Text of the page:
This is a concept I got familiarized with not so long ago. I always used to add vocals as harmonies to make everything sound better, but I never really used to double track vocals.
Since I assume that many of you reading this post are looking for ways to improve the quality of your double tracked vocals, I’m going to do my best to teach you everything I learned on this topic.
First of all, let’s take a look at what Double tracking actually is;
Double tracking a vocal is the process where you duplicate a second vocal on top of the main one to give it more thickness or to widen it.
This can be achieved by either recording a second track on top of the first one or by using an Automatic Double-Tracking Plugin.
One thing to note is that no matter how good the singer is, there will always be differences between both takes, resulting in a slight pitch and timing difference which will give it that distinct characteristic.
Should you double the vocals?
It all depends on what part of the song you plan on doubling the vocals.
I wouldn’t recommend it in the verses because they can end up sounding a bit muddy, but if the chorus is lacking a bit of strength and body then you absolutely could use double vocals.
How to mix Double Vocals
You could use plugins to thicken the vocals, but EQ, Compression, Delay and Reverb, will only get you so far. Using a Doubled vocal is, however, the best way to fatten up the sound, especially if the singer can deliver a well sung double track.
After recording a doubled vocal track, you then can proceed to use all the plugins you want on them to enhance the sound even more.
Since you’re mixing two vocals, you can’t really treat them like one. If you center both you will get a similar effect to using a chorus, which in some cases might be the sound you are going for, but just know that this isn’t the most common way to do it.
I find it best to pan both vocal tracks between 10% and 30% right and left, you don’t necessarily want to pan both exactly the same amount.
In some cases you are going to pan one 20% to the left and the other 10% right, this all depends on what other elements you got going in the mix.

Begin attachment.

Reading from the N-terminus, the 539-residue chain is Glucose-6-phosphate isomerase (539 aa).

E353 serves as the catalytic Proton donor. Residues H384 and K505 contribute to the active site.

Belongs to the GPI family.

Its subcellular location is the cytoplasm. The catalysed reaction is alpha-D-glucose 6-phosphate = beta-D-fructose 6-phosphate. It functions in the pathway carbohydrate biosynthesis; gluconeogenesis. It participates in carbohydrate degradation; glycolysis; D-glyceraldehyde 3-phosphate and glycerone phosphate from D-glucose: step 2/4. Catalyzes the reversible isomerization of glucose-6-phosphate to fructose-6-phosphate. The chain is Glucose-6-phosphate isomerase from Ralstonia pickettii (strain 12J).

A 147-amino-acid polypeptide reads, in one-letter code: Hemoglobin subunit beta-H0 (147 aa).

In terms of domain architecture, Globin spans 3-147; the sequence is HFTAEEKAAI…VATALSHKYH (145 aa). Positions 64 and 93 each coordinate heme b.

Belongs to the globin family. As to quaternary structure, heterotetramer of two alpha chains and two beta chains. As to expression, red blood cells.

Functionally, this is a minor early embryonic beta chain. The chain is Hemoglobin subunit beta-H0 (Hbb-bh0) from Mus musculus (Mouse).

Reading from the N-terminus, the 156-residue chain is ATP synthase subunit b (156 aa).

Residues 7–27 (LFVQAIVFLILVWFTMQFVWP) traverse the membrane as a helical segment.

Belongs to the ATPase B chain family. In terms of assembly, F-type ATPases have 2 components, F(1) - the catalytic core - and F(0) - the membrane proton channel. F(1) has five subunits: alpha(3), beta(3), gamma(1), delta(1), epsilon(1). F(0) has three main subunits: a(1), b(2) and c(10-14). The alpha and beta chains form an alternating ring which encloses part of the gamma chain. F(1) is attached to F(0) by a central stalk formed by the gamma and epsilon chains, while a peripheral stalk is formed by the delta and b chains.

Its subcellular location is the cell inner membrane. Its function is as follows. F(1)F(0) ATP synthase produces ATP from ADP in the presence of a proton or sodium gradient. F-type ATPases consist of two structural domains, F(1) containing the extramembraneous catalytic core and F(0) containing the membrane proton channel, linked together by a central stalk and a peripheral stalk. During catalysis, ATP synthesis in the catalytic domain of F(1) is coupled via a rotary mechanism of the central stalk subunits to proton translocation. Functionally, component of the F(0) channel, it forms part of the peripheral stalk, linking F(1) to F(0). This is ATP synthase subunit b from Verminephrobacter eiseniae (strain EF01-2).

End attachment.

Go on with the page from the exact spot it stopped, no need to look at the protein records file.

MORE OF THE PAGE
The one that is more centered would generally be the main vocal track, which will be the loudest. Then, bring the second one up until it’s just loud enough to be perceived, no more than that.
Important note: This is definitely not set in stone, these are not rules but guidelines, every song is different so play around with it and see what works best.
One tip I can give you is to use automation to enhance certain parts of the song, like the choruses.
Panning both vocals left and right during the chorus will give the mix a much bigger sound, increasing the stereo width. This works great when you want to generate some build up.
Imagine your song has a verse, a pre-chorus and then the chorus, what you could do is use the vocals to help with that build up by slowly panning them out.
How to fix a double tracked vocal part
If you are really double tracking, by this I mean recording a second or third take and not using doubling software, then it’s more than likely that at some point of the take there will be something that needs fixing.
Imagine you recorded two perfect takes, but just one or two words need to be corrected on one of them, there is a simple fix for this.
Simply copy and paste that part of the clip from the perfect track into the other one. Now, all that’s left to do is to delay it anywhere from 20 to 40ms.
This will be enough to give it that doubling effect.
How to fix notes that don’t end at the same time
Doubling a vocal means that they should sound as similar as possible in every way, but if one of those takes ends a bit later than the other, it can ruin the whole thing.
If the take you recorded is perfect in every way except right at the end, there’s two really simple ways that you can fix this.
The first example is if the note that needs to be fixed is longer than the correct one; Here all you need to do is use a fade-out at the end, making that note die down a little sooner.
The best way to do this is to group all vocal tracks together and use a common fade on all of them.
The second example is when the note that needs to be fixed is longer; This one’s a bit more complicated since you will need to stretch that specific part.
Split the clip before the last word and use the stretch function, which almost every DAW has, to lengthen that word. This may end up sounding a bit less natural.